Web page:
Many more, though, were Phish fans who came for the music and for the festival atmosphere. Common small talk questions all involved Phish- when someone started seeing Phish, which other shows they had seen that year, which festivals they had been to. The majority of the crowd was in their twenties or thirties, though some were much older, and some much younger. However, this perspective is skewed because most older fans stayed at off-site hotels, or in FV’s.
Many find Phish shows to be a special kind of community. One fan said, “I’ve never been anywhere that I feel like I have so much in common with everyone around me.” These “like-minded” comments are very common among fans. Generally, Phish festivals come at the end of a long summer tour, though this was a stand-alone event. Guitarist Trey Anastasio said in an interview that he thought it was “a response to what was happening in the 80’s [with music becoming more about how things look than how they sound.]” He also suggested that “the further away we went…. [the more people wanted go].”
The community infrastructure makes a dramatic change between traditional concerts and festivals. At traditional concerts, the community is disparate, brought together briefly in the parking lot, but still functioning within larger cities, occasionally interacting at rest stops or hotel rooms between concerts. Festivals seem to cull out the more transient fans, usually attracting only those who can commit three days, as well as more significant travel time, to the experience.
Then, a small municipality is erected, with infrastructure provided by the band and their representatives. However, even the infrastructure reflects the band and their fan’s sense of humor. Phones placed throughout the grounds were labeled “request line” and visibly not connected. Campgrounds were divided by streets with names like “Ch Ch Ch Changes Avenue”. Even in the frequently asked questions section, the municipal book of laws, fans were told, for example, “do not offer apples or sugar cubes to any law enforcement official, equine or human.” Throughout the grounds was a series of installations, pieces of art and intrigue intended only to amuse and entertain attendees. These included a metal gazebo which piped a dancing propane flame in through the ceiling, and a series of decorated bamboo oil towers which ignited intermittently. Everyday the Festival 8 Express a newspaper was published. It included information about side-events, TV schedules, reviews of the previous night’s show, and both real and parody advertisements.
The band has been very open about their excitement about festivals. In many ways, they see these as a chance to give thanks to their fans. The first unofficial festival was free, and referred to as “a large party for our friends, for our fans” by keyboardist Page McConnell. However, at Festival 8, for the band, there was also a sense of redemption. Coventry, the last festival they put on and their last show before breaking up in 2004, was a rain-soaked disaster. Cars had to be towed in and out by tractors, thousands were turned away, and tens of thousands abandoned their car on the highway and walked in. In addition to this, the band’s performance is considered one of their worst ever, and illustrative of guitarist Trey Anastasio’s drug and alcohol problem. The band very clearly wanted to use Festival 8 as an opportunity to make up for their past mistakes. Anastasio said in an interview, “The first conversation that came up for Festival 8 was about traffic… That was the number-one concern… Coventry was just a nightmare, so I apologize for that.” They were very much successful. I talked to over a dozen fans who had been at Coventry and nearly every one of them, unprovoked, commented on how much better executed Festival 8 was, “I spent 40 hours in traffic for Coventry, and about 40 minutes getting in and out of [Festival] 8. [Phish] was not going to put us through that again.”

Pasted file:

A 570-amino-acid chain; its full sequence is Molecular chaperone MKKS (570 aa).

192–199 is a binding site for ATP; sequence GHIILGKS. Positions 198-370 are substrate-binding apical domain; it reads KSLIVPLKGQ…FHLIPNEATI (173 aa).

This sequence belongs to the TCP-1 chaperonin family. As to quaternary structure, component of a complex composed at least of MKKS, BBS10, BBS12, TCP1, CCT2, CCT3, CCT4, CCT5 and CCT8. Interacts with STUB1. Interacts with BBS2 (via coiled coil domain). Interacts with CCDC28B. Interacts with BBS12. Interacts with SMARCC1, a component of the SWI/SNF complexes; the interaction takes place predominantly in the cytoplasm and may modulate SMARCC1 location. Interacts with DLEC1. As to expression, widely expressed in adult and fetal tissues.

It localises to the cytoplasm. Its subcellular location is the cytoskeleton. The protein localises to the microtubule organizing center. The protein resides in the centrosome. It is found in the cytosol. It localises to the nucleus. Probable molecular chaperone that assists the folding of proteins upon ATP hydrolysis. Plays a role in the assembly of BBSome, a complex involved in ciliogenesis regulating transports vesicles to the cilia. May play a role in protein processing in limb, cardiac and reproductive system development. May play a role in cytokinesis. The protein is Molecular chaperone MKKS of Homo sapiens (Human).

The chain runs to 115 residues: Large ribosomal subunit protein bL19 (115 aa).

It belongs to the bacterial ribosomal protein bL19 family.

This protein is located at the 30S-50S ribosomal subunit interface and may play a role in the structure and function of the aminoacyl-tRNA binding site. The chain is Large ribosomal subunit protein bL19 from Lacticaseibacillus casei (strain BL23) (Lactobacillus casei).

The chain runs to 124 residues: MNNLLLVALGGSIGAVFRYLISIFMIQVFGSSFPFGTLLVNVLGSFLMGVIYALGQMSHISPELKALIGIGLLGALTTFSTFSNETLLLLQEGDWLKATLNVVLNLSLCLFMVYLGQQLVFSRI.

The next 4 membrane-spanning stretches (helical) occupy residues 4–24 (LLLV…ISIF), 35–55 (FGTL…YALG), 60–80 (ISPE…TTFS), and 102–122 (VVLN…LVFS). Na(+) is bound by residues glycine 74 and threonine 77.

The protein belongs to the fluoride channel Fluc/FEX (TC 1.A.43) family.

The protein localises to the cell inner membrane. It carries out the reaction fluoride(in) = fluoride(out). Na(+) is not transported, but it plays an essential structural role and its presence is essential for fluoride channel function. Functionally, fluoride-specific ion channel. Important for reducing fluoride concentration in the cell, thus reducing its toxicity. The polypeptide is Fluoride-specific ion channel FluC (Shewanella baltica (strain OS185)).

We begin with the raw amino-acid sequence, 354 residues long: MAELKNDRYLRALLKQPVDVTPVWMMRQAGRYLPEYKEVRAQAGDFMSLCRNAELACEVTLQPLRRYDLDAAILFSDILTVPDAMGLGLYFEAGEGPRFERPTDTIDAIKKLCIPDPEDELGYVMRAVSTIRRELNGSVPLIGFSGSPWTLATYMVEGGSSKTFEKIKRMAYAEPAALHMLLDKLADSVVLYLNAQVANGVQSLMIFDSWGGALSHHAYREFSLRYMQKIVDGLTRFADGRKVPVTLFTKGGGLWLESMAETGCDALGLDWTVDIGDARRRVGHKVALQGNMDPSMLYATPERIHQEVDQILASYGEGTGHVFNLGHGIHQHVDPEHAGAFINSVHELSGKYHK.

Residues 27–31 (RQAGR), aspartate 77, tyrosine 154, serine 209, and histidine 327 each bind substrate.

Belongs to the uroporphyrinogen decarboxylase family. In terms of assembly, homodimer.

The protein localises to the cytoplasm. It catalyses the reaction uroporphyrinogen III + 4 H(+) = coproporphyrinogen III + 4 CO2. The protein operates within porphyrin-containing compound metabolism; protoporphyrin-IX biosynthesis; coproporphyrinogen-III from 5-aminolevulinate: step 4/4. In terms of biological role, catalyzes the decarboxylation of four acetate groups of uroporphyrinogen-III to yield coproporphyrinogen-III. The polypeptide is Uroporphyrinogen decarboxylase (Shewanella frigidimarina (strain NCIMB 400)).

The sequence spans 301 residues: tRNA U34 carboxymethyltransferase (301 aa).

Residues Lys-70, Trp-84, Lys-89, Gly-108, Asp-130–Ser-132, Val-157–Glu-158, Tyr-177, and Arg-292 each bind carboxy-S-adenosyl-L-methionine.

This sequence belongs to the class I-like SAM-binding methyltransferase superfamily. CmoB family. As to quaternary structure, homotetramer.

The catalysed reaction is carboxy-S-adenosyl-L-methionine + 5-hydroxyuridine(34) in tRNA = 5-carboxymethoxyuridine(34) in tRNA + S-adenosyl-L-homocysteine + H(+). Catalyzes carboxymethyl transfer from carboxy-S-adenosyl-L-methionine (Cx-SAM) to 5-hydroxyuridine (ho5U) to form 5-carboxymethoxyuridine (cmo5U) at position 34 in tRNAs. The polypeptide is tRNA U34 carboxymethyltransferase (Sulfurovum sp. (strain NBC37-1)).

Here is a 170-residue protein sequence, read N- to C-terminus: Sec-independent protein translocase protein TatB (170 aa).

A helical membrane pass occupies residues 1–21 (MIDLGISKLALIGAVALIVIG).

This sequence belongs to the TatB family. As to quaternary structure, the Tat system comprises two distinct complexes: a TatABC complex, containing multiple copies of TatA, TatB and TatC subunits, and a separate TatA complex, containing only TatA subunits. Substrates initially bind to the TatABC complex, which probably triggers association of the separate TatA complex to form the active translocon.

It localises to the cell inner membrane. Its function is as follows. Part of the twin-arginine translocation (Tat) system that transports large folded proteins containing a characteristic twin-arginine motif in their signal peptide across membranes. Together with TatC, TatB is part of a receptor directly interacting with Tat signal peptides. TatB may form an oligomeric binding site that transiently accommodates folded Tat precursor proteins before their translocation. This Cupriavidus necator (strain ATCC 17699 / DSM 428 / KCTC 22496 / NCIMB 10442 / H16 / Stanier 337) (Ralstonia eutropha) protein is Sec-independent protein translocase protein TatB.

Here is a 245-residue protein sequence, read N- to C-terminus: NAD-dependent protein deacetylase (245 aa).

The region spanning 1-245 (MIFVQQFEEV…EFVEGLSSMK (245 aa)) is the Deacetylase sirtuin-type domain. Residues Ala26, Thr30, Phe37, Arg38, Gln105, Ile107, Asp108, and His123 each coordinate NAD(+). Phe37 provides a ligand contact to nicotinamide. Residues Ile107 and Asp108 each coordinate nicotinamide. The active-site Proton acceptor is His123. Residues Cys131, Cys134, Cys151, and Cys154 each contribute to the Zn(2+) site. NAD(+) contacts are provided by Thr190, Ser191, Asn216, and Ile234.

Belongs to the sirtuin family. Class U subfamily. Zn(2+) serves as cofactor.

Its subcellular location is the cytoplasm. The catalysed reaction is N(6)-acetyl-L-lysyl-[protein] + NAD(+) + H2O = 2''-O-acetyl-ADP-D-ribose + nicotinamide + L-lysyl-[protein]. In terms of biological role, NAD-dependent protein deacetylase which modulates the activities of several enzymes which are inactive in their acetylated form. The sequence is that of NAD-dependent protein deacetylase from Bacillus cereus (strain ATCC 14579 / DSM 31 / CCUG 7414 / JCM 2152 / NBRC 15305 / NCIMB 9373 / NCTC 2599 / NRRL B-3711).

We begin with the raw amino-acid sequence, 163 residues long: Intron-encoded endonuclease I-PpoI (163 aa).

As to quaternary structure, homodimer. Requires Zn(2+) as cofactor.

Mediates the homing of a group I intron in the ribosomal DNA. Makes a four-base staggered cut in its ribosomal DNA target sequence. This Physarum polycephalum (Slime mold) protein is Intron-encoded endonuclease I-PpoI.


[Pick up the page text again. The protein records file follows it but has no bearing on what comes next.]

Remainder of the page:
Of course, financial motivations should not be overlooked. With ticket prices over $200, charges for camping, as well as vending profits, estimated profits are in the range of a few million dollars. However, it is rare for fans to discuss Phish’ personal financial motivation. I asked several fans what they thought about prices for Phish concerts and for this festival. One answer was indicative of the general sentiment, “not a lot of bands Phish’s size will give fans so much music for the money.” Tickets for the eight set Festival 8 cost $200, or $25 per set. Tickets for normal Phish concerts cost $50 (for a two set performance) but can resell on secondary markets for as high as $1,000. Even in this sense, fans see the band as a benevolent tax collector, only asking for what they must, not what they can, in order to continue providing the services the people want.